Louis J. Foppiano of Foppiano Vineyards dies at 101

Louis J. Foppiano, a crusty pioneer of the Sonoma County wine industry who bounced back from the one-two punch of Prohibition and the Great Depression to build an enduring family winery offering quality Russian River Valley varietals, died on Friday at Sutter Medical Center of complications from pneumonia. He was 101 years old.

Foppiano Vineyards, which he took over at the age of 13 and continued to oversee into his nineties, is the oldest winery in Sonoma County continuously operated by the founding family.

"He was a legend in the industry, and one of the last surviving from the Prohibition days, and a great guy," said Joe Ciatti, partner with Zepponi & Company. "Really someone who stayed close to the family and stayed close to the land, and always had a very good attitude about keeping your head straight about the wine business."

Louis J. Foppiano (1910-2012)


Like most of the old Italian family wineries of the North Coast — Sebastiani, Seghesio and Pedroncelli — Foppiano survived because of its willingness to reinvent itself again and again.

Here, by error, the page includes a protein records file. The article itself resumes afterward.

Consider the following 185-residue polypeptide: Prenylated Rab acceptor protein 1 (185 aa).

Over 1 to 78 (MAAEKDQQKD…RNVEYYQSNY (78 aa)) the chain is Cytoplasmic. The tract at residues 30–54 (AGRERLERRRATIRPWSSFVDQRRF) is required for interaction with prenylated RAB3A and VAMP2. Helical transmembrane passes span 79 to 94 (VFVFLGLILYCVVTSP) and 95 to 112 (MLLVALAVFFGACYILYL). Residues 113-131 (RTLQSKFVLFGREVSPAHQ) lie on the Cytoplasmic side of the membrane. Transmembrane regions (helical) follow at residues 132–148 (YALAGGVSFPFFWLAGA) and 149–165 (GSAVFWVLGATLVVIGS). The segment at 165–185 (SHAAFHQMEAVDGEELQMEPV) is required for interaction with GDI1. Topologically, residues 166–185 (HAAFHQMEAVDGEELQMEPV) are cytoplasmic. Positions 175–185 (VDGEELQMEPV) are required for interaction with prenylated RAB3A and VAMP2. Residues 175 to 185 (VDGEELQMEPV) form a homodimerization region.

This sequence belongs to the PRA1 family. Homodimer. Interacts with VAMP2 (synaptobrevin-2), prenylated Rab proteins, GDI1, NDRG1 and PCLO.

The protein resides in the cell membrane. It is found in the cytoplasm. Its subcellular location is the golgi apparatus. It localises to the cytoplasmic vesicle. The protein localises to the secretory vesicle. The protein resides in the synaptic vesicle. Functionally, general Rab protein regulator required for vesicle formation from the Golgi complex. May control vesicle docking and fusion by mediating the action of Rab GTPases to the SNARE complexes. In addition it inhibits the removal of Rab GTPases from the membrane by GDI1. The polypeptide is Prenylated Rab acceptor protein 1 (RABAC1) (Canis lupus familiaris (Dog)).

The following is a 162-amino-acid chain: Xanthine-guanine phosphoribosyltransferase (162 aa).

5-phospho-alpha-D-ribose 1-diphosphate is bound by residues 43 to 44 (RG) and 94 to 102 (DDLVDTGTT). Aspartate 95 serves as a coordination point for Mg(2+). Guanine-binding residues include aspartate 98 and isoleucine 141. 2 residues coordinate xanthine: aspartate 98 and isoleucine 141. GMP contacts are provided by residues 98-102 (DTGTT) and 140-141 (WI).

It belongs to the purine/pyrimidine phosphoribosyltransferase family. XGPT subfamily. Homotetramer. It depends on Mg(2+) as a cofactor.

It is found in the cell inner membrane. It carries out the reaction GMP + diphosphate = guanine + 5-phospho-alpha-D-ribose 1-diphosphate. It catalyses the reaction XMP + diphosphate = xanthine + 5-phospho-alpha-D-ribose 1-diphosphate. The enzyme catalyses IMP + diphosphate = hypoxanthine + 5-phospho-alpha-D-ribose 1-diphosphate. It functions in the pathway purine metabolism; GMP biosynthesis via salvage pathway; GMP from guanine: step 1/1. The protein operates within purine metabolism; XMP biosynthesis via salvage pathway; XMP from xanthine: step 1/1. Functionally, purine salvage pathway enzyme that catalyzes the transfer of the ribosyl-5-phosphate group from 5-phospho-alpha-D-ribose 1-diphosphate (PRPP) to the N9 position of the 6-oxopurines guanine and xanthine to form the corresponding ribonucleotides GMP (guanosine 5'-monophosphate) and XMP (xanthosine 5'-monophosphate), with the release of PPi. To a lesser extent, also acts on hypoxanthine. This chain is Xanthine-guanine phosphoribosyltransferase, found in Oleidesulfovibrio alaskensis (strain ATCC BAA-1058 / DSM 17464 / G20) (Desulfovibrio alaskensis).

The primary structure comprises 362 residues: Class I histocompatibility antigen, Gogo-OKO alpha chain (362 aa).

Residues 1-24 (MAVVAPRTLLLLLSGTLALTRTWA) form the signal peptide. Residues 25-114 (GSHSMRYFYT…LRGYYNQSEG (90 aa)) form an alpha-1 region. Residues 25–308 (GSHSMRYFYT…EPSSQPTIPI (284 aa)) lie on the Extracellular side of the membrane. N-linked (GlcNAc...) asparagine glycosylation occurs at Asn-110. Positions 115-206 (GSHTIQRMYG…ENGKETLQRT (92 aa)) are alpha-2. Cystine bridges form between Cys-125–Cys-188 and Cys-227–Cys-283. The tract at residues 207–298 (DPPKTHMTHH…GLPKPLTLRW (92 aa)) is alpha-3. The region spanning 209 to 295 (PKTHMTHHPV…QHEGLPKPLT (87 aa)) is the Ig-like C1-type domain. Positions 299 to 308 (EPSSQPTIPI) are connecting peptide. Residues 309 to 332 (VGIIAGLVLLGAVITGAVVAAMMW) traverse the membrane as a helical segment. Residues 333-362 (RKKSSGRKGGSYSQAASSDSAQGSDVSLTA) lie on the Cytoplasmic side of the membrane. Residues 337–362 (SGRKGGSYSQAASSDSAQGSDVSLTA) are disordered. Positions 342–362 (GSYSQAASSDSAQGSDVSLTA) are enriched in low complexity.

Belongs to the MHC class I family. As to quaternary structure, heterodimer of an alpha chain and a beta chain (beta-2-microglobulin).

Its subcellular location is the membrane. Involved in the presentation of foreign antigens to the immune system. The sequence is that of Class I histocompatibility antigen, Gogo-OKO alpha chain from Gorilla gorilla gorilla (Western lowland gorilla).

"Even though he was third-generation Italian, he still was a rough Italian," said his son, Louis M. Foppiano. "He was a son of Depression, he was tight fisted. He rubbed a nickel pretty hard before he let it go."

Before Prohibition, the winery supplied bulk wines to the California Wine Association. By the 1960s Foppiano maintained a healthy business turning out good jug table wines of burgundy or chablis. But as California wines gained in sophistication, Foppiano modernized further, diversifying its product, improving marketing and producing quality varietals like cabernet sauvignon, pinot noir, zinfandel, sangiovese, merlot and his favorite, petite syrah.

Even as far back as 1966, he foresaw the future in premium grapes and began ripping out what was left of his prune and apple orchard, replanting with cabernet sauvignon, sauvignon blanc and chardonnay.

But the winery also strove to keep its everyday wines affordable to the working class under its Riverside label.

"It was never my goal to get too big, to become a Gallo or Kendall-Jackson," he reflected back in 2000. "I wanted a winery that was small enough where we could keep control — run it like a family business."

That didn't mean he was averse to growth. He expanded the vineyards in 1945 by purchasing the adjoining Sotoyome Vineyard. The winery continued to advance under the helm of Louis J. Foppiano's son, Louis M. Foppiano, who left the post last year after a family dispute.

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